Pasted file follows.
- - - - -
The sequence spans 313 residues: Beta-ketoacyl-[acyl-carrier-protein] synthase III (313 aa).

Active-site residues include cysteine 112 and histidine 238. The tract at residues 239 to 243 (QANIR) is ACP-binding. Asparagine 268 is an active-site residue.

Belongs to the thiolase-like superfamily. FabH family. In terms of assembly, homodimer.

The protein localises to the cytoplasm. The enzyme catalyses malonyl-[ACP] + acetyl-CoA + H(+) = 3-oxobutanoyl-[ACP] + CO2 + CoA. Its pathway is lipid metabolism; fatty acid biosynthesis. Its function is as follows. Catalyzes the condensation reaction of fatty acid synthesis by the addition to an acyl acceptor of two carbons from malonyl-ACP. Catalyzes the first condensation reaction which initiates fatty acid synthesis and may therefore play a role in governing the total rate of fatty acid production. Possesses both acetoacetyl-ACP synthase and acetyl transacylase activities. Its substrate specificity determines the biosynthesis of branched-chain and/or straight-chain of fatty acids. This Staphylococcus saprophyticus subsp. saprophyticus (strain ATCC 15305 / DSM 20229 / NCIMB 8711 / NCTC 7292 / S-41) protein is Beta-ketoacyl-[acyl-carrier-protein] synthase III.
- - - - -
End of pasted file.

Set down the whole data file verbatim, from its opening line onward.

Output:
The sequence spans 313 residues: Beta-ketoacyl-[acyl-carrier-protein] synthase III (313 aa).

Active-site residues include cysteine 112 and histidine 238. The tract at residues 239 to 243 (QANIR) is ACP-binding. Asparagine 268 is an active-site residue.

Belongs to the thiolase-like superfamily. FabH family. In terms of assembly, homodimer.

The protein localises to the cytoplasm. The enzyme catalyses malonyl-[ACP] + acetyl-CoA + H(+) = 3-oxobutanoyl-[ACP] + CO2 + CoA. Its pathway is lipid metabolism; fatty acid biosynthesis. Its function is as follows. Catalyzes the condensation reaction of fatty acid synthesis by the addition to an acyl acceptor of two carbons from malonyl-ACP. Catalyzes the first condensation reaction which initiates fatty acid synthesis and may therefore play a role in governing the total rate of fatty acid production. Possesses both acetoacetyl-ACP synthase and acetyl transacylase activities. Its substrate specificity determines the biosynthesis of branched-chain and/or straight-chain of fatty acids. This Staphylococcus saprophyticus subsp. saprophyticus (strain ATCC 15305 / DSM 20229 / NCIMB 8711 / NCTC 7292 / S-41) protein is Beta-ketoacyl-[acyl-carrier-protein] synthase III.